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Obama, at West Point, plays down military power, emphasizes diplomacy

Barack ObamaU.S. MilitaryWars and InterventionsU.S. CongressSeptember 11, 2001 AttacksBashar Assad
Obama on military power: 'Just because we have the best hammer does not mean that every problem is a nail'
Obama say U.S. cannot send troops simply to prove the country is still strong.

President Obama praised the potential of American leadership around the globe on Wednesday while laying out a new definition of that term, downplaying military might and emphasizing diplomacy, alliances and the will to “lead by example.”

Standing before a crowd of 1,000 new Army officers at the U.S. Military Academy's graduation ceremony in West Point, N.Y., Obama commissioned them to be part of a team that extends beyond the armed forces to include diplomats and development experts.

“America must always lead on the world stage. If we don’t, no one else will,” Obama told the cadets. “The military that you have joined is, and always will be, the backbone of that leadership.

“But U.S. military action cannot be the only, or even primary, component of our leadership in every instance,” Obama said. “Just because we have the best hammer does not mean that every problem is a nail.”

In the sweeping commencement speech, Obama rejected critics’ suggestions that he is an isolationist because of his unwillingness to commit military force to end the crisis in Syria or to threaten anything more than sanctions to limit the Russian aggression in Ukraine.

Instead, Obama embraced the label “interventionism” even as he cited presidents Eisenhower, Kennedy, Roosevelt and Truman in making a case that the U.S. should think long and hard before committing its military.

In discussing the U.S. response in Syria, Obama announced that he will work with Congress to ramp up support for moderate factions in the opposition that are opposed not only to President Bashar Assad but also to extremist rebels.

But he also seized on the case of Syria to underscore his principle of using the military only when American core interests are at stake, defining that as when “our people are threatened, when our livelihood is at stake or when the security of our allies is in danger.”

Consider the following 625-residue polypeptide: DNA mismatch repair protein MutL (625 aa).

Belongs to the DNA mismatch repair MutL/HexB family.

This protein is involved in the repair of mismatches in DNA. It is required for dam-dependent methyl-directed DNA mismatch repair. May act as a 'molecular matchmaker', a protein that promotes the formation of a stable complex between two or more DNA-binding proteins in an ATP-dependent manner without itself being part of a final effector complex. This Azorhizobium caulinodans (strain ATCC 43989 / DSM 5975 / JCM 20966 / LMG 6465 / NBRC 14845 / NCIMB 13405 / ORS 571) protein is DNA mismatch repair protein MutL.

On the other hand, when such issues don’t pose a direct threat to the U.S., he said, the threshold for military action is higher and requires American leaders to mobilize allies and partners to take collective action.

Just a day after announcing that he will complete the U.S. withdrawal from Afghanistan at the end of 2016, Obama described for the graduating cadets the new threat he says the country is now facing from the Middle East to the Sahel region of Africa.

The principal threat to the U.S. no longer comes from a centralized al-Qaeda leadership, Obama said, but rather from a diffuse array of affiliates and extremists, many of them with agendas focused on the countries where they operate. “This lessens the possibility of large-scale 9/11-style attacks against the homeland, but heightens the danger to U.S. personnel overseas, as we saw in Benghazi; or less defensible targets, as we saw in a shopping mall in Nairobi,” Obama said. “We need a strategy that matches this diffuse threat; one that expands our reach without sending forces that stretch our military thin, or stir up local resentments.”

That strategy, he said, depends on using a range of tools including diplomacy, development, sanctions and isolation, along with appeals to international law and, where “necessary and effective,” multilateral military action. “We must do so because collective action in these circumstances is more likely to succeed, more likely to be sustained, and less likely to lead to costly mistakes.

Copyright © 2014, Los Angeles Times
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Barack ObamaU.S. MilitaryWars and InterventionsU.S. CongressSeptember 11, 2001 AttacksBashar Assad
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